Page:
What doctors know about the risk of COVID-19 for kids: ‘The science is constantly evolving’

Published: Updated:
Child wearing a mask (CBS News)

President Donald Trump is facing criticism after falsely claiming that children are “almost immune” to the coronavirus, as schools nationwide continue to grapple with when and how to reopen. While experts generally believe that children under 10 years old are less susceptible to the coronavirus than teens or adults, there’s evidence that they can still catch it.

Doctors also are still learning about the ability of people under 18 to spread the virus to others who may be more vulnerable, Dr. Ron Elfenbein, an emergency care physician in Maryland, said on CBSN Thursday.

“The science is constantly evolving,” he said. “More data is coming out on a daily basis, so it’s very confusing.”

About 339,000 children in the United States were reported to have the coronavirus through July 30, making up 8.8% of all cases, according to a report by the American Academy of Pediatrics. Elfenbein said children under 10 years old seem less likely to get sick.

“Science sort of has shown us that kids under 10 really don’t get it very often, in fact, very rarely get it at all, and if they do get it, they’re asymptomatic,” he said.

But there are a growing number of examples of young children who did catch the virus. A study published last week by the Centers for Disease Control and Prevention documented the case of a summer camp in Georgia where more than 200 kids tested positive for the coronavirus after a teenage staff member was diagnosed in June. Out of 100 kids between the ages of 6 and 10 who were tested, 51 were positive, the study found.

In the next-oldest age group, 11 to 17 years old, 180 out of the 409 kids tested had positive results. Overall, 260 out of the 344 campers and staff who were tested had the virus. There were more than 600 people at the camp.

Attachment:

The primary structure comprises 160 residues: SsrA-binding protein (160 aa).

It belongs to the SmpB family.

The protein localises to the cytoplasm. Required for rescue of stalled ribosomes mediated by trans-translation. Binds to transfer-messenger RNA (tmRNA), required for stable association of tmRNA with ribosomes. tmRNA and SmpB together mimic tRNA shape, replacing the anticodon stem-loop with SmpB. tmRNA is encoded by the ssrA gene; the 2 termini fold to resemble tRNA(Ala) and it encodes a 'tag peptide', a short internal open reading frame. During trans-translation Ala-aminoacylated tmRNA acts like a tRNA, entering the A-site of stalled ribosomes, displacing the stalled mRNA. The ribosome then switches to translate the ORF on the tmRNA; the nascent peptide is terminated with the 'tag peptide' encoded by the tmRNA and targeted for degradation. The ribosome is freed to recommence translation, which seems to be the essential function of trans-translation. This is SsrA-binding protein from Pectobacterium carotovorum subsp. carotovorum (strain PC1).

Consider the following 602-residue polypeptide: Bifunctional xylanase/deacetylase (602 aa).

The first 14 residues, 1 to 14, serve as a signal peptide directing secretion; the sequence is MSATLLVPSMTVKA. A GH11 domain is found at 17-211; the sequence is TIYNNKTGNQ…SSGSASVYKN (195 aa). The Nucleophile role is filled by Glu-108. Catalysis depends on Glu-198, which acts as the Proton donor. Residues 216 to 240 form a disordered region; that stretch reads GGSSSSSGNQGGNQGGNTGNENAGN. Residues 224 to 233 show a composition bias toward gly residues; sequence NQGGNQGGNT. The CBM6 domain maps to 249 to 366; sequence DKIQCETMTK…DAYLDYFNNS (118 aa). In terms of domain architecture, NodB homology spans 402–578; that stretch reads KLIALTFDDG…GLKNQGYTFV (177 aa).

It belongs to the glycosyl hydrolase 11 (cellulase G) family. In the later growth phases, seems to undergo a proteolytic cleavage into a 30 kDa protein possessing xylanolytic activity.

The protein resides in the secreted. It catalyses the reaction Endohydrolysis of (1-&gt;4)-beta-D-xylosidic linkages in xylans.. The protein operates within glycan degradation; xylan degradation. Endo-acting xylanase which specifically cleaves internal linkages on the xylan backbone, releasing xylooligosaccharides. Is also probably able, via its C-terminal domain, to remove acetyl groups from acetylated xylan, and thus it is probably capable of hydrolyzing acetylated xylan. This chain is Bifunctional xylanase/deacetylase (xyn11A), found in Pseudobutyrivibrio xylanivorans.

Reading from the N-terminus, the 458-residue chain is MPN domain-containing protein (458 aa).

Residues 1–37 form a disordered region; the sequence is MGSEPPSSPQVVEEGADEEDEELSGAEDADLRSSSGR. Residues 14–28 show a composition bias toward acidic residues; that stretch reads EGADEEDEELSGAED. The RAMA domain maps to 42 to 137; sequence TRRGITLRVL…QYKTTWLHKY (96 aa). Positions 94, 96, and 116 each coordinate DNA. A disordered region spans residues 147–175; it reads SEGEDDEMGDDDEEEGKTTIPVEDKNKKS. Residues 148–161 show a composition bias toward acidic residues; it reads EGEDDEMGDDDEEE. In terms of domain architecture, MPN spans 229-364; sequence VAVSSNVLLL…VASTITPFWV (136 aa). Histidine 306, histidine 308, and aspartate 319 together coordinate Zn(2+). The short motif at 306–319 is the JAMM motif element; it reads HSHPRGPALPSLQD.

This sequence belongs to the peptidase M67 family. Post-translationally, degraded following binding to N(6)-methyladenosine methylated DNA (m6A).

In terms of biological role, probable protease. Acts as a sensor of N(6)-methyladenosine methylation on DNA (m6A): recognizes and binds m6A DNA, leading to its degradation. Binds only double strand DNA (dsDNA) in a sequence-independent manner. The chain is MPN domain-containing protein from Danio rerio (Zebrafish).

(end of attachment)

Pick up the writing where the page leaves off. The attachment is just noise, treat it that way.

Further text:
The camp required all trainees, staff members and campers to provide documentation of a negative coronavirus test within 12 days before starting camp. It also required staff to wear masks, but did not require campers to do so, the CDC said.

The researchers said they planned to follow up and see if the children ended up spreading the virus to other members of their households.

In several communities around the country, cases of children testing positive for COVID-19 have already disrupted the beginning of the school year, forcing classmates and teachers into quarantine.

Though the kids overall have a lower risk of becoming seriously ill from the virus, some have ended up hospitalized with severe complications. The CDC reports at least 45 children age 14 and under have died from COVID-related causes since the pandemic began.

Mr. Trump made the claim about children and immunity in an interview with Fox News Wednesday, and it was shared on his Facebook page and his campaign’s Twitter account. The social media companies said the video violated their policies on COVID-19 misinformation, and the posts were removed.

Copyright ©2024 Fort Myers Broadcasting. All rights reserved.

This material may not be published, broadcast, rewritten, or redistributed without prior written consent.